Reviewing the Draft 2016 Instructions for Forms 1094 and 1095
The IRS has now released the draft 2016 instructions for both the “B” and “C” versions of Forms 1094 and 1095. The agency uses the forms to enforce provisions of the Affordable Care Act (ACA). It’s important for employers to stay apprised of changes to these critical documents.
The B Forms
These are filed by minimum essential coverage (MEC) providers to comply with requirements under Internal Revenue Code Section 6055. MEC providers are mostly insurers and government-sponsored programs, but some self-insuring employers also fall under the definition. The 2016 draft B Form instructions generally follow the final 2015 instructions, but contain important clarifications and additions. Here are some highlights:
Coverage under more than one MEC plan. The IRS continues to refine the instructions for the two filing exceptions for individuals covered by more than one MEC plan. As before, the first exception would apply where both MEC plans are provided by the same coverage provider. And the draft instructions continue to include the example of an employer with a self-insured major medical plan and a health reimbursement arrangement (HRA).
The substance of the second exception — for “supplemental” MEC offered only to individuals also covered by other MEC for which reporting is required — also appears unchanged. However, the draft instructions are more explicit on the application of this rule to employer-sponsored MEC plans. That is, the rule applies only where both MEC plans are offered by the same employer.
The draft instructions don’t directly state that the second exception applies only if eligibility for the supplemental MEC is conditioned on coverage under other MEC that must be reported. But they include a cross-reference to proposed regulations under Sec. 6055 that contain this requirement. The draft instructions also specifically state the rule for when different entities are treated as a single employer for these purposes.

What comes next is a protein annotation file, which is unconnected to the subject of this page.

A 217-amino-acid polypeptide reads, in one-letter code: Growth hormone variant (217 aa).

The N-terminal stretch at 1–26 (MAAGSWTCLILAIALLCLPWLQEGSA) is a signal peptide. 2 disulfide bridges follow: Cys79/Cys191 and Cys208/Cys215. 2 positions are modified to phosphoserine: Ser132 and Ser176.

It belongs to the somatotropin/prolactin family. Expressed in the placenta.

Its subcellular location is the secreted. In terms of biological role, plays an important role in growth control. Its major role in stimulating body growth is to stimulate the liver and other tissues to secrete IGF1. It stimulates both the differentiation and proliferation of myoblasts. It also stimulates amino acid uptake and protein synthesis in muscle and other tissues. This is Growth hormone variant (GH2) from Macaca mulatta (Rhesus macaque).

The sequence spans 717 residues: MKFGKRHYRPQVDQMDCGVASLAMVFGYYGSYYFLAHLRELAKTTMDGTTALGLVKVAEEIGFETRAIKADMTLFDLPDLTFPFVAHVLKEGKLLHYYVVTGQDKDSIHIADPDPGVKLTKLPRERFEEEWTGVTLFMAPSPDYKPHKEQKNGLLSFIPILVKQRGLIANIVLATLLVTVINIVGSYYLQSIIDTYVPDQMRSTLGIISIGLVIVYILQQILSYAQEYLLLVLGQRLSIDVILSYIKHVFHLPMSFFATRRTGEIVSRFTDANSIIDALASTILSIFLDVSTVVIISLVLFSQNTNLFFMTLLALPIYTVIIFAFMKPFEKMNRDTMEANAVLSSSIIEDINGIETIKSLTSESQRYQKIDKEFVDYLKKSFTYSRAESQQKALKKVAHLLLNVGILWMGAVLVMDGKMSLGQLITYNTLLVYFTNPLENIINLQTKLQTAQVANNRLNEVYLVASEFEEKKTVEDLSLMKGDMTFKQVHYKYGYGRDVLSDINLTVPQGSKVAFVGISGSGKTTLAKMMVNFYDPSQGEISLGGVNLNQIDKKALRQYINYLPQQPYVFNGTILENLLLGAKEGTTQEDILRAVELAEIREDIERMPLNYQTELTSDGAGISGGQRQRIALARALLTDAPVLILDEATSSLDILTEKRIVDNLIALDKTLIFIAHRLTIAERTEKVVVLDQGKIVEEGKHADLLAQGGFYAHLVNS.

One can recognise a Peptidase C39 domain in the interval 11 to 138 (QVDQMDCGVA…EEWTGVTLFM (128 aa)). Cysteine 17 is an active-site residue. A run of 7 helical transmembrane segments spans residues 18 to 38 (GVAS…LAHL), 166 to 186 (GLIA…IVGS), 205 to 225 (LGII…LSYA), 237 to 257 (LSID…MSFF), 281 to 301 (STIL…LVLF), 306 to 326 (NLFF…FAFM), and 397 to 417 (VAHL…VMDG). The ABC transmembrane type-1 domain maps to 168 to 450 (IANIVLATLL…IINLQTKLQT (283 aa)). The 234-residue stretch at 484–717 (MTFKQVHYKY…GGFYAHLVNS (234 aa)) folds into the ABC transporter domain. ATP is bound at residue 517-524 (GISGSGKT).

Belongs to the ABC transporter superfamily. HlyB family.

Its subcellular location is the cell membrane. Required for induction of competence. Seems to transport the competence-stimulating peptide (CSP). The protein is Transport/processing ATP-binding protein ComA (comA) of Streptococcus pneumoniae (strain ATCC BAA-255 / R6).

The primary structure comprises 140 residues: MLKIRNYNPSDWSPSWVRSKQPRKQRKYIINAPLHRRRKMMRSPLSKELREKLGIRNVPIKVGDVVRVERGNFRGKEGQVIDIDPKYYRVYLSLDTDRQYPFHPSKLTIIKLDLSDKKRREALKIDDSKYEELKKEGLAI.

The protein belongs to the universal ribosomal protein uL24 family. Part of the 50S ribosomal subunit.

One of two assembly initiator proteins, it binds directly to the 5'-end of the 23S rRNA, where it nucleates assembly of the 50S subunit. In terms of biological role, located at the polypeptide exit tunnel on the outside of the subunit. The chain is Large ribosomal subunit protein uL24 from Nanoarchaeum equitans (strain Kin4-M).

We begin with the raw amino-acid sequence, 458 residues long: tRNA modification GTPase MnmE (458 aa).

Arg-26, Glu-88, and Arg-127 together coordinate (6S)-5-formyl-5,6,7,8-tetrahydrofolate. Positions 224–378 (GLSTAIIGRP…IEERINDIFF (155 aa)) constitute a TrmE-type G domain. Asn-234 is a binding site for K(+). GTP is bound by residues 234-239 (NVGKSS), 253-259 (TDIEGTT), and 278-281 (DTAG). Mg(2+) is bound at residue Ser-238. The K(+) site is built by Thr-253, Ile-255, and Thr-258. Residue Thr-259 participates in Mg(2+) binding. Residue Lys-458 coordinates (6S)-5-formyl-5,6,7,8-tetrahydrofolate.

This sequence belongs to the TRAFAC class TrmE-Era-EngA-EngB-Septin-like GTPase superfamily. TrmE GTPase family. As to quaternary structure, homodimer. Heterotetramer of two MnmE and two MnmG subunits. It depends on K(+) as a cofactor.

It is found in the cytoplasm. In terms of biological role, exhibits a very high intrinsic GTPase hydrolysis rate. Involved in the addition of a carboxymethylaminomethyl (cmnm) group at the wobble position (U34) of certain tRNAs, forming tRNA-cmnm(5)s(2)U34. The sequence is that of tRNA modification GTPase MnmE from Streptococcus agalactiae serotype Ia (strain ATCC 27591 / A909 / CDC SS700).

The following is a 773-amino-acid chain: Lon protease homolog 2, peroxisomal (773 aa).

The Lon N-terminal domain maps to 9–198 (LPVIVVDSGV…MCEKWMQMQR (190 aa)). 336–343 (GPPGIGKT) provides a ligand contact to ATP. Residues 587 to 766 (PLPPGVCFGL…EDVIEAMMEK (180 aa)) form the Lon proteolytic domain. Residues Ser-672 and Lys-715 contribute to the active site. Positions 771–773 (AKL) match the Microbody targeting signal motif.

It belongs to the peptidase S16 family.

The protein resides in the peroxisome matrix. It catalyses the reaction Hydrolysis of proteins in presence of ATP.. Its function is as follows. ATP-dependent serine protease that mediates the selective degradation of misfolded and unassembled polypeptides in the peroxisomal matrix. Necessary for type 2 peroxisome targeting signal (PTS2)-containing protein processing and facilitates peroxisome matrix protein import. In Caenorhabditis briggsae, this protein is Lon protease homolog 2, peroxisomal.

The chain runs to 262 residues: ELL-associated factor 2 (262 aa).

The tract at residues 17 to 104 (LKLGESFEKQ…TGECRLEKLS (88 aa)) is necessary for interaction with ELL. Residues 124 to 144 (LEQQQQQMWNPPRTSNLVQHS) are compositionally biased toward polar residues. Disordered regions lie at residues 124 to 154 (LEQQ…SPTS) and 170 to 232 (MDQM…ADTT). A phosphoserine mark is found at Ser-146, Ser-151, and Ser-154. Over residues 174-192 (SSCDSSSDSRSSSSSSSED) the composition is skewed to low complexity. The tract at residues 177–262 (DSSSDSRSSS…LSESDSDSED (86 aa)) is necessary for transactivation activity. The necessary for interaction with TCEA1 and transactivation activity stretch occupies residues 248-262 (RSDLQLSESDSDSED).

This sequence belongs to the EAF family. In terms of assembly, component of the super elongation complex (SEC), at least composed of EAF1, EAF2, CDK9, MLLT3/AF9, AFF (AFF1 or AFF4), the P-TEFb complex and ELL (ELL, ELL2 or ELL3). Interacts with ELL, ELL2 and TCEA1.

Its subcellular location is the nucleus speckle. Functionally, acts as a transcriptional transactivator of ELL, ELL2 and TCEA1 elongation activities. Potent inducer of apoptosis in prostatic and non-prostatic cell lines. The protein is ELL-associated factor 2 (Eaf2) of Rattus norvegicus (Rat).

Taxpayer Identification Number (TIN) solicitation. The draft instructions include a cross-reference to the portions of the proposed Sec. 6055 regulations that address the obligation to solicit covered individuals’ TINs.
Exchange coverage and catastrophic plans. The draft instructions note that insurers must report coverage under qualified health plans sold in the individual market through a Health Insurance Marketplace (also known as an Exchange) on Form 1095-A. But coverage under group policies sold through a Small Business Health Options Program must be reported on Form 1095-B.
Insurers are encouraged, but not required, to report 2016 coverage under catastrophic health plans on Form 1095-B. (Under the proposed Sec. 6055 regulations, insurers would have to begin reporting coverage under a catastrophic plan starting with 2017 coverage.)
Excepted benefits. The draft instructions emphasize that excepted benefits (such as limited-scope dental and vision benefits) aren’t MEC and shouldn’t be reported.
Paper or electronic filing. The draft instructions add an example to illustrate that coverage providers required to file electronically (in other words, they filed 250 or more Forms 1095-B) may file corrected forms on paper so long as they’re correcting fewer than 250 forms. Filers are reminded that the formatting directions in the draft instructions are for preparation of paper returns.
When filing forms electronically, the formatting set forth in separate schemas and business rules must be followed. Shortly after release of the draft instructions, the IRS announced availability of schemas and business rules for tax year 2016.
The C Forms
These are filed by applicable large employers (ALEs). Like the B Forms, the new draft C Form instructions generally follow the final 2015 instructions, with a number of important clarifications and additions. Here are some highlights:
Aggregated ALE groups. The draft instructions contain an expanded discussion (including more examples) for filings made by ALE members that are part of an aggregated ALE group (in other words, employers in a controlled group or affiliated service group). The IRS specifically reminds filers that each ALE member must file its own Form 1094-C (and associated 1095-Cs) under its own separate employer identification number. No authoritative transmittal should be filed for an aggregated ALE group.